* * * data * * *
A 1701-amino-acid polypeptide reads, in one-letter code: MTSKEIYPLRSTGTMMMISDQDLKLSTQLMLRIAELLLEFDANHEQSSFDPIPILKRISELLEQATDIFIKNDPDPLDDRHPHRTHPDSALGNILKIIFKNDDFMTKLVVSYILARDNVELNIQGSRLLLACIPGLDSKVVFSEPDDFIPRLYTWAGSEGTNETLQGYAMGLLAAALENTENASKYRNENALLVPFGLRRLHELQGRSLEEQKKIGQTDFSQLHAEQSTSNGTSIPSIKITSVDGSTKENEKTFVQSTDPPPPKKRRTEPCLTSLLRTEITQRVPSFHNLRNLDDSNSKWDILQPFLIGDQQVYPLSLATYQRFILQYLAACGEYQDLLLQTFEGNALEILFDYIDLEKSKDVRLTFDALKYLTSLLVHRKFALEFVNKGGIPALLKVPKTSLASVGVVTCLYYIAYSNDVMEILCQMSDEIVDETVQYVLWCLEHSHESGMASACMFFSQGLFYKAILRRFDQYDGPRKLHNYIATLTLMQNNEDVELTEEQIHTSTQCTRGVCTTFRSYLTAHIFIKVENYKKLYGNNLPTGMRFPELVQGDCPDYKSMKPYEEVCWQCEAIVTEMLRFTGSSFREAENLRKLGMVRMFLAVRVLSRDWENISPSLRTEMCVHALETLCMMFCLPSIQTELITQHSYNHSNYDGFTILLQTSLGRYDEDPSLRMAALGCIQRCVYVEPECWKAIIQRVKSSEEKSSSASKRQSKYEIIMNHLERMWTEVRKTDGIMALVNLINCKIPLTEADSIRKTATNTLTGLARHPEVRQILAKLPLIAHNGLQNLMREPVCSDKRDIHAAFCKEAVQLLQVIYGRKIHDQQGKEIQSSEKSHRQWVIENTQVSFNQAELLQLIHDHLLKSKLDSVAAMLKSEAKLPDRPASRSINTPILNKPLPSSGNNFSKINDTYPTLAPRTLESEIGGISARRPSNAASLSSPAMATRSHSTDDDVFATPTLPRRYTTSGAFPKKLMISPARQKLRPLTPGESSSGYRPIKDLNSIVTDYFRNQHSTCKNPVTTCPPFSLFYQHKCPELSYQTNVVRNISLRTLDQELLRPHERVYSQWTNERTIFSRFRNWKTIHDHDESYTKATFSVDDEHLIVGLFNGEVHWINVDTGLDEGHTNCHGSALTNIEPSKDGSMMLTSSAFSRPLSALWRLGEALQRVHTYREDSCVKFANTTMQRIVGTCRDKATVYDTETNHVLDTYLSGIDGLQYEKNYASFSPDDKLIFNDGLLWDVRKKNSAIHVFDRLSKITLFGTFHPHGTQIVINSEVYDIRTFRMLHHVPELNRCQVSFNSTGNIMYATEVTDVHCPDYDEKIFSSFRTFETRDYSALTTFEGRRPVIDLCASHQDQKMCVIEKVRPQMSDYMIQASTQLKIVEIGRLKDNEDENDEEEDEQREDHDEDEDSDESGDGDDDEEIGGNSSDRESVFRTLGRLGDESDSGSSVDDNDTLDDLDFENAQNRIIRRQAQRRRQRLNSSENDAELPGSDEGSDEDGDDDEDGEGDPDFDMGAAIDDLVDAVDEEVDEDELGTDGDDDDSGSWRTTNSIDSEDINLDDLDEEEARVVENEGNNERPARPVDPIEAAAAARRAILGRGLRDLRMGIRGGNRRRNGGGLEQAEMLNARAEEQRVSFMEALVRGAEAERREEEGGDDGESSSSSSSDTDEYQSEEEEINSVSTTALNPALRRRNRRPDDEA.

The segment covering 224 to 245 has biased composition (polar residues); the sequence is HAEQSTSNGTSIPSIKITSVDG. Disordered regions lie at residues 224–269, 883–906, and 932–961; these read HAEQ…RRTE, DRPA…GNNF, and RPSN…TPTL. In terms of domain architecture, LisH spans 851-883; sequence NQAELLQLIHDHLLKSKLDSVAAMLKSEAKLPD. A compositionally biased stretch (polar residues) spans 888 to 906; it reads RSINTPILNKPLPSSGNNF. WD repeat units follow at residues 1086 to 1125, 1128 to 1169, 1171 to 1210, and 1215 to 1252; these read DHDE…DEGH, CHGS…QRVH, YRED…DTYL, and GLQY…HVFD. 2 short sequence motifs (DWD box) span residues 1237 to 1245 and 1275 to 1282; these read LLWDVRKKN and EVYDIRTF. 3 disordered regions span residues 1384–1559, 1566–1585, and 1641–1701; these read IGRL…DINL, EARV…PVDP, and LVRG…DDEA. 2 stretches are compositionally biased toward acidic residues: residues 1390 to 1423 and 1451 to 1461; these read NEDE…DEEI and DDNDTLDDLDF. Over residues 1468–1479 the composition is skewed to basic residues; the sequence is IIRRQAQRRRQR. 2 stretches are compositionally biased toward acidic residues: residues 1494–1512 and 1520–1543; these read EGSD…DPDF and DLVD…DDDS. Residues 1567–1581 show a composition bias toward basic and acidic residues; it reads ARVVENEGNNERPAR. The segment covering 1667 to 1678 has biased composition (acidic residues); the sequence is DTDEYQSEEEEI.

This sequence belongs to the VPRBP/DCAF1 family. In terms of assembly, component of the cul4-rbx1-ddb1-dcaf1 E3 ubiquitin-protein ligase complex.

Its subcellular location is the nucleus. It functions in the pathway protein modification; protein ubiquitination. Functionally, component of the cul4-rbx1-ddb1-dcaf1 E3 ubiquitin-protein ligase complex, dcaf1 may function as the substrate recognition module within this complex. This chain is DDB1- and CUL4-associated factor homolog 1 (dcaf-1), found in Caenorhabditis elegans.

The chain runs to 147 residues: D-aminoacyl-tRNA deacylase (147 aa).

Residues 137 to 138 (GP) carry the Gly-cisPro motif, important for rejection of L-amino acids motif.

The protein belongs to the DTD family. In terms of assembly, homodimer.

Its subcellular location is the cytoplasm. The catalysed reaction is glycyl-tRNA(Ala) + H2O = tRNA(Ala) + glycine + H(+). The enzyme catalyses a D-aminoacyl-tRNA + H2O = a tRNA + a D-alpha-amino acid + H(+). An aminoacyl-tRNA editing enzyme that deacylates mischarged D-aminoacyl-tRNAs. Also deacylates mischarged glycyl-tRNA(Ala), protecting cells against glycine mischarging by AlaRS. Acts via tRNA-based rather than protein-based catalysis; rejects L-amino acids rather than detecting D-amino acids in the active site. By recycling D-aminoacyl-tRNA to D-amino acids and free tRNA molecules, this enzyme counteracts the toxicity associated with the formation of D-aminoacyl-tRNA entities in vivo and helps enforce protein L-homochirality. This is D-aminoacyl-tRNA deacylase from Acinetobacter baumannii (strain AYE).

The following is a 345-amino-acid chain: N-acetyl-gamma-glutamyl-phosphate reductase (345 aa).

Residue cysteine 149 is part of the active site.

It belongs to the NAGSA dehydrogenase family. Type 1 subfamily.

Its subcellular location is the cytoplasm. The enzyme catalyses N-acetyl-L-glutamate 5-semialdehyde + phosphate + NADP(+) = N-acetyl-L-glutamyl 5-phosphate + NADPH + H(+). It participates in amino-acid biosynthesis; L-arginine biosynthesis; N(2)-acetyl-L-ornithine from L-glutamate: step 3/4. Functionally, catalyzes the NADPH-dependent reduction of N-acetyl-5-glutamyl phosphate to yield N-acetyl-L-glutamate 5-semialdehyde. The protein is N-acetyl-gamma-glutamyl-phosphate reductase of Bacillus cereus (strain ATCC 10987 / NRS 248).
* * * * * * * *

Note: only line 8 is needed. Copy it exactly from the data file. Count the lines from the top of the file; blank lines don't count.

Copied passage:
Its subcellular location is the cytoplasm. The catalysed reaction is glycyl-tRNA(Ala) + H2O = tRNA(Ala) + glycine + H(+). The enzyme catalyses a D-aminoacyl-tRNA + H2O = a tRNA + a D-alpha-amino acid + H(+). An aminoacyl-tRNA editing enzyme that deacylates mischarged D-aminoacyl-tRNAs. Also deacylates mischarged glycyl-tRNA(Ala), protecting cells against glycine mischarging by AlaRS. Acts via tRNA-based rather than protein-based catalysis; rejects L-amino acids rather than detecting D-amino acids in the active site. By recycling D-aminoacyl-tRNA to D-amino acids and free tRNA molecules, this enzyme counteracts the toxicity associated with the formation of D-aminoacyl-tRNA entities in vivo and helps enforce protein L-homochirality. This is D-aminoacyl-tRNA deacylase from Acinetobacter baumannii (strain AYE).